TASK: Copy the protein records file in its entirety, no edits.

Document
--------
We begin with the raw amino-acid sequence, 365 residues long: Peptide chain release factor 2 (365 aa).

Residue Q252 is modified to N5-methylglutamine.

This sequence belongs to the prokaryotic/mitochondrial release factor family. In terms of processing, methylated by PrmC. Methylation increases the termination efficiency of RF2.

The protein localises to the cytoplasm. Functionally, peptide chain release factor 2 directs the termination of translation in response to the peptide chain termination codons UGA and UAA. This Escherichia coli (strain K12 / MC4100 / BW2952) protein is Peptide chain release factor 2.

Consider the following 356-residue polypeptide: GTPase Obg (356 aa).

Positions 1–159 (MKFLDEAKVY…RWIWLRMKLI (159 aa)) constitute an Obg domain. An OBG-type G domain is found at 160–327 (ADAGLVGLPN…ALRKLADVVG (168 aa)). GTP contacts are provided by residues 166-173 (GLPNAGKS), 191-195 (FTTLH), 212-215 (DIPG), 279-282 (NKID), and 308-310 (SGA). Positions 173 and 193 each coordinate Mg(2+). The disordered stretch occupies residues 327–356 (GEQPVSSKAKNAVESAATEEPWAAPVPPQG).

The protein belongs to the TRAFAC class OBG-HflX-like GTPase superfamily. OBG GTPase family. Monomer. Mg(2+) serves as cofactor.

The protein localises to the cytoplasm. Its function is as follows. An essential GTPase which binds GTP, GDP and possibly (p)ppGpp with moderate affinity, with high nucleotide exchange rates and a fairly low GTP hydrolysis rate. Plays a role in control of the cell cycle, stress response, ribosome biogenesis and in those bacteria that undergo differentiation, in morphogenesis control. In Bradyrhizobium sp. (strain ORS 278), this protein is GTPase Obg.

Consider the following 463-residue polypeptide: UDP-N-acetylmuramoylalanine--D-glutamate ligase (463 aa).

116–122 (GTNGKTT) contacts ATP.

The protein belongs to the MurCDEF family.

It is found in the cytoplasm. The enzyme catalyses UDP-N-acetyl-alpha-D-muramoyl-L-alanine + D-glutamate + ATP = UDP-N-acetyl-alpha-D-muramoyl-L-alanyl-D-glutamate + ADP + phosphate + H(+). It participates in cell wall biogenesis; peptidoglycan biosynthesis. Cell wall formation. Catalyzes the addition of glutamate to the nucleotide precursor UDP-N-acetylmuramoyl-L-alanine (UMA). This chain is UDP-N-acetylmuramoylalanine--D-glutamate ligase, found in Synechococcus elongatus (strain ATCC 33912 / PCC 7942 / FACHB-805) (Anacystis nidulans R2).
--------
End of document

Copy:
We begin with the raw amino-acid sequence, 365 residues long: Peptide chain release factor 2 (365 aa).

Residue Q252 is modified to N5-methylglutamine.

This sequence belongs to the prokaryotic/mitochondrial release factor family. In terms of processing, methylated by PrmC. Methylation increases the termination efficiency of RF2.

The protein localises to the cytoplasm. Functionally, peptide chain release factor 2 directs the termination of translation in response to the peptide chain termination codons UGA and UAA. This Escherichia coli (strain K12 / MC4100 / BW2952) protein is Peptide chain release factor 2.

Consider the following 356-residue polypeptide: GTPase Obg (356 aa).

Positions 1–159 (MKFLDEAKVY…RWIWLRMKLI (159 aa)) constitute an Obg domain. An OBG-type G domain is found at 160–327 (ADAGLVGLPN…ALRKLADVVG (168 aa)). GTP contacts are provided by residues 166-173 (GLPNAGKS), 191-195 (FTTLH), 212-215 (DIPG), 279-282 (NKID), and 308-310 (SGA). Positions 173 and 193 each coordinate Mg(2+). The disordered stretch occupies residues 327–356 (GEQPVSSKAKNAVESAATEEPWAAPVPPQG).

The protein belongs to the TRAFAC class OBG-HflX-like GTPase superfamily. OBG GTPase family. Monomer. Mg(2+) serves as cofactor.

The protein localises to the cytoplasm. Its function is as follows. An essential GTPase which binds GTP, GDP and possibly (p)ppGpp with moderate affinity, with high nucleotide exchange rates and a fairly low GTP hydrolysis rate. Plays a role in control of the cell cycle, stress response, ribosome biogenesis and in those bacteria that undergo differentiation, in morphogenesis control. In Bradyrhizobium sp. (strain ORS 278), this protein is GTPase Obg.

Consider the following 463-residue polypeptide: UDP-N-acetylmuramoylalanine--D-glutamate ligase (463 aa).

116–122 (GTNGKTT) contacts ATP.

The protein belongs to the MurCDEF family.

It is found in the cytoplasm. The enzyme catalyses UDP-N-acetyl-alpha-D-muramoyl-L-alanine + D-glutamate + ATP = UDP-N-acetyl-alpha-D-muramoyl-L-alanyl-D-glutamate + ADP + phosphate + H(+). It participates in cell wall biogenesis; peptidoglycan biosynthesis. Cell wall formation. Catalyzes the addition of glutamate to the nucleotide precursor UDP-N-acetylmuramoyl-L-alanine (UMA). This chain is UDP-N-acetylmuramoylalanine--D-glutamate ligase, found in Synechococcus elongatus (strain ATCC 33912 / PCC 7942 / FACHB-805) (Anacystis nidulans R2).